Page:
Selling your home can be an emotionally taxing, complex process.
There are dozens of legal and financial implications of selling, along with the accompanying mounds of paperwork.
And not only do you have to pack up, move, and find a new place to live, but you have to coordinate with another person moving in that is likely going through the same process!
Plus, there’s the maddening prospect of keeping your house spic-and-span at all hours in case a buyer wants to see it.
If the intimidating idea of selling your home makes you want to crawl into a moving box and hide, don’t despair.
We’ve outlined the 14 most common home-selling mistakes along with how to avoid them.
Whether you’re a first-time seller or a home-selling veteran, being aware of the major mistakes to avoid will help your home sale go smoothly.
14 Biggest Home Selling Mistakes You Should Avoid
Selling your home is stressful, but that stress is compounded when you make rookie home-selling errors.
Most of these pitfalls can be easily avoided — you just have to know what they are.
Our list below will outline the most common mistakes people make when selling their home or property.
MISTAKE #1: Not Pricing Realistically
One of the most common mistakes home sellers make is to overprice or underprice their home.
It’s easy to see how this happens.
Most people go years (or even decades) without buying a home, so unless the seller works in the real estate industry, they’re disconnected from the going prices for homes in their area.
What’s more, there’s a variable amount of appreciation that happens to homes between buying events, so it’s easy for people to lose touch on what houses go for.
This is why it’s important to have a real estate agent look at comparable sales (also referred to as comps) to see what a fair market value is for your home.
Setting a realistic home selling price will start your selling process off on the right foot.
Getting that just-right, “Goldilocks” pricing will help attract the right buyer to your property.
What are the Risks of Setting the Price too High?
Your home will likely sit on the market for a long period of time.
Buyers may hesitate to put in offers if they think you have an inflated view of your home’s value.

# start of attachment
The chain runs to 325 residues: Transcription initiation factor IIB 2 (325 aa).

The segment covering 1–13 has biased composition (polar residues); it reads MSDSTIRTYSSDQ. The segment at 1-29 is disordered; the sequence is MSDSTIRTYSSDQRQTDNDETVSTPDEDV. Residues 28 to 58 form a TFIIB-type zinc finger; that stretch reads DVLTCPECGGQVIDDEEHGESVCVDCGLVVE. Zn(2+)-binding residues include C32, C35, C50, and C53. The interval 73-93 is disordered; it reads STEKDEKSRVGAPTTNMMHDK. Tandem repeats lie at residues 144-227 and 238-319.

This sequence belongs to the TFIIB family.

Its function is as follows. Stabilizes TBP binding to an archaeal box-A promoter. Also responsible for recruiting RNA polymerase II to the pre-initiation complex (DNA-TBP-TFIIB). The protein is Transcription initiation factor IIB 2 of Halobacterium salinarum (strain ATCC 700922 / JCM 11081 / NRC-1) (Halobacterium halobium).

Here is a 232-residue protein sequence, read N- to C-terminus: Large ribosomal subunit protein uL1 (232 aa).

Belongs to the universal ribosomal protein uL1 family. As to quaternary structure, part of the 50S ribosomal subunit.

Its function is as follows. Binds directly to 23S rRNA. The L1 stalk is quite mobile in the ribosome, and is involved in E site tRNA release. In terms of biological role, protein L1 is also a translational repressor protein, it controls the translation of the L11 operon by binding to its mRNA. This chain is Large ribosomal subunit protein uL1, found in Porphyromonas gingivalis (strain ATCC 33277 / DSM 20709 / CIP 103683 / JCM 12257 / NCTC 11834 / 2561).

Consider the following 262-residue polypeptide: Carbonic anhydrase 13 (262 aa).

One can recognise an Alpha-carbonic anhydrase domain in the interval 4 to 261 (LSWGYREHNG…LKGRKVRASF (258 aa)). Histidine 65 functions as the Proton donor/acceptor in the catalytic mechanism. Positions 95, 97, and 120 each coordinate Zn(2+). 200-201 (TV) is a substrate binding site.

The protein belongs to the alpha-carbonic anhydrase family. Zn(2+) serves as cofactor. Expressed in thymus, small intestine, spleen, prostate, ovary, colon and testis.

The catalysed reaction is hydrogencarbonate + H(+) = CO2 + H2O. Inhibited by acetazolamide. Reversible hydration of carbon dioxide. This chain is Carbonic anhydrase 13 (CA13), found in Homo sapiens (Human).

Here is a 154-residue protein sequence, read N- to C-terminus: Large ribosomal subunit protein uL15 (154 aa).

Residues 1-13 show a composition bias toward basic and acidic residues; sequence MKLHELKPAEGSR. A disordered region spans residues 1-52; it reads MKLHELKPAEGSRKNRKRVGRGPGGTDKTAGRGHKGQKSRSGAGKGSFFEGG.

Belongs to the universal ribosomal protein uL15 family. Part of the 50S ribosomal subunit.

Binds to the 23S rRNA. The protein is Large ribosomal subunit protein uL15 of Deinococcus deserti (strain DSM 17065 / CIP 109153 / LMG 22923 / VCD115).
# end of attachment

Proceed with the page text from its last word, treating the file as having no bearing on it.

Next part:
What are the Risks of Setting the Price too Low?
You risk leaving money on the table. You may also garner offers from under-qualified buyers.
Dirt-cheap pricing can also leave buyers wondering what underlying issues your property has.
MISTAKE #2: Underestimating Home Selling Costs
The cost to sell a house is different for every situation.
However, it’s still important to understand the costs of selling a home so you aren’t blindsided by unexpected expenses.
Here’s a quick review of the most common costs associated with selling a home:
These are all the fees, charges, and expenses that it takes to close the sale of a home.
Closing costs could include sales tax, a title transfer fee, attorney fees, and a fee for whoever organizes the final transaction on closing day (like a title company or a lawyer).
Closing costs typically run between 3-5% of the purchase price of the property, though the seller isn’t usually responsible for all of them.
If you’re like most sellers, you’ll be paying a real estate agent for their help in selling your home.
The home seller typically pays this charge, which is generally 5-6% of the home’s sale price.
So on the sale of a $300,000 home, a real estate agent who charges a 6% commission would receive $18,000.
Staging a home — redecorating and beautifying the home prior to selling — is a strategy some sellers use to attract a lot of buyers and increase their sale price.
While this is effective statistically, renting the extra decor and furniture comes at a cost.
Staging a home can cost between $631 and $2,312 — more if you use a staging professional or you have a large, luxury home.
These are any credits or money the seller promises to the buyer as part of the purchase agreement.
These can be a credit for home repairs that the seller doesn’t want to be troubled with or an offer to split closing costs with the buyer in order to sweeten the deal.
Even after you sign on the dotted line, you still have a lot of work to do because you have to move.
Moving costs (paying for movers to pack and/or transport your belongings, a rental home or hotel while you transition between homes, or a storage unit for your stuff) can add up.
A full-service move can cost $1,000 or more.
MISTAKE #3: Choosing The Wrong Real Estate Agent
The easiest way to avoid home-selling pitfalls is to work with a seasoned realtor.
An experienced, knowledgeable real estate agent can answer any questions you have about selling your home and will have a good pulse on what your market is doing right now.
Picking a real estate agent isn’t a choice you should make by running a quick Google search and randomly picking a name.
Unprofessional or uncommunicative agents can turn buyers off to your property, and a novice Realtor won’t know how to properly market your home to get maximum traffic.